San Fernando Pioneer Memorial Cemetery History
The San Fernando Pioneer Memorial Cemetery is the second oldest cemetery in the San Fernando Valley (second to the San Fernando Mission cemetery), and the area’s first non-sectarian burial ground. It was established as Morningside Cemetery in 1874, when Senator Charles Maclay, who owned a major portion of the northeast Valley, set aside 40 acres of land in the legal filing that established the San Fernando Township.
In the late 1800s, real estate was booming due to the arrival of the railroad and eventually all but 10 acres of the cemetery’s original 40 were sold. Subsequently, burial plots were put up for sale by the newly-formed San Fernando Cemetery Association, and the first burials were recorded in 1889. In 1911, the City of San Fernando voted to reduce its city limits to two square miles, which left the cemetery (and the San Fernando Mission) outside the city’s borders. In 1923, the San Fernando Cemetery Association was dissolved and more land was sold off. In 1927, mortician Will G. Noble purchased the remaining 3.8 acres. Noble operated the cemetery until his death in 1932, and the family continued the business until 1939, the year of the last official burial. The cemetery was neglected for the next 19 years and heavily vandalized.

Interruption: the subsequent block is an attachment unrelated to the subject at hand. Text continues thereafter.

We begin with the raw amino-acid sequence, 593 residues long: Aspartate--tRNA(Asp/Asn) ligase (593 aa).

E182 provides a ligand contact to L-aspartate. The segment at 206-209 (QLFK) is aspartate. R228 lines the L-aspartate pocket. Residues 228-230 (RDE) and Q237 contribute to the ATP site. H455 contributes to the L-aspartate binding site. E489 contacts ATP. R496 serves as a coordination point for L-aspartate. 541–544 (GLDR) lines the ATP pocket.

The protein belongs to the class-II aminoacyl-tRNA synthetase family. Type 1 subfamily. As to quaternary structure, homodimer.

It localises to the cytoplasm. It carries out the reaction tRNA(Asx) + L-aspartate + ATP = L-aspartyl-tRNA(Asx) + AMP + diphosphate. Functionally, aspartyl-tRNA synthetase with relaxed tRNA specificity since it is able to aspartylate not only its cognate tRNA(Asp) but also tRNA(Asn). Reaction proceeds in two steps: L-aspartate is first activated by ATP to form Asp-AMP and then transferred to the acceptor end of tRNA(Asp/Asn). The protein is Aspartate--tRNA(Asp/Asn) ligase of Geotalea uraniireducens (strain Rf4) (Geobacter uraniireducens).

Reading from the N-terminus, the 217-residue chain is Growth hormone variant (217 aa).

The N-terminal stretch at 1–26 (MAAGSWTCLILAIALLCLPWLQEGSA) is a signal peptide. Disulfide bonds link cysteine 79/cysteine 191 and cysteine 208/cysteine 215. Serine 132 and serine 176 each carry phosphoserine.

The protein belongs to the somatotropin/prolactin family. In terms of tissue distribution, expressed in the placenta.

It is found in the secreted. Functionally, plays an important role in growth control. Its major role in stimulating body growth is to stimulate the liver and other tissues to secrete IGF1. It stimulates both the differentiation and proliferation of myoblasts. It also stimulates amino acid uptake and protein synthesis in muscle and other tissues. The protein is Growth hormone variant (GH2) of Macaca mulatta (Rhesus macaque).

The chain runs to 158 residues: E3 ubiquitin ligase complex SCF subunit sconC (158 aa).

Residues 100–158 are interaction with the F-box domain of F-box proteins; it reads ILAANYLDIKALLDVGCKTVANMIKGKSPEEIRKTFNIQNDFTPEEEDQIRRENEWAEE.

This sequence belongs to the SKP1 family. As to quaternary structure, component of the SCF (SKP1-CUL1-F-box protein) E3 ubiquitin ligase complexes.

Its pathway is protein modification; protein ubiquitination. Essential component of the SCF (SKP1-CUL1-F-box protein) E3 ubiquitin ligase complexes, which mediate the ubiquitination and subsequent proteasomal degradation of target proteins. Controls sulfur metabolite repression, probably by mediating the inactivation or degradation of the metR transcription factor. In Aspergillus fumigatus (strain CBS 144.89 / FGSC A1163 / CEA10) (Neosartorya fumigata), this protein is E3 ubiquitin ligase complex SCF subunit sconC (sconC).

The widow of Will Noble deeded the cemetery over to the Native Daughters of the Golden West in 1959. The Native Daughters tried to restore the cemetery and give it to the City of Los Angeles. They even renamed it San Fernando Pioneer Memorial Cemetery. Because the cemetery was less than 10 acres, the City refused its care. So did the County and the State. As a result, Pioneer Cemetery has been preserved through the efforts of volunteers since 1958.
In 2002, the Native Daughters of the Golden West gave the cemetery to the San Fernando Valley Historical Society in hopes they could preserve and protect it. With the deed came an undocumented list of 600 names of individuals presumed to be buried at Pioneer Cemetery between 1889 and 1939. Among the listed buried were members of pioneer families who settled in the area, including prominent citizens, and five Civil War veterans. Due to vandalism and time, only 13 tombstones remain, accounting for about 24 people. In 2010, the San Fernando Valley Historical Society commissioned a ground-penetrating radar survey to find the lost graves of Pioneer Cemetery. A confirmed report of 214 gravesites was returned, leaving a big mystery as to who on the inherited list is really buried at the cemetery. In 2012, volunteer efforts began to research each name to try to solve the mystery.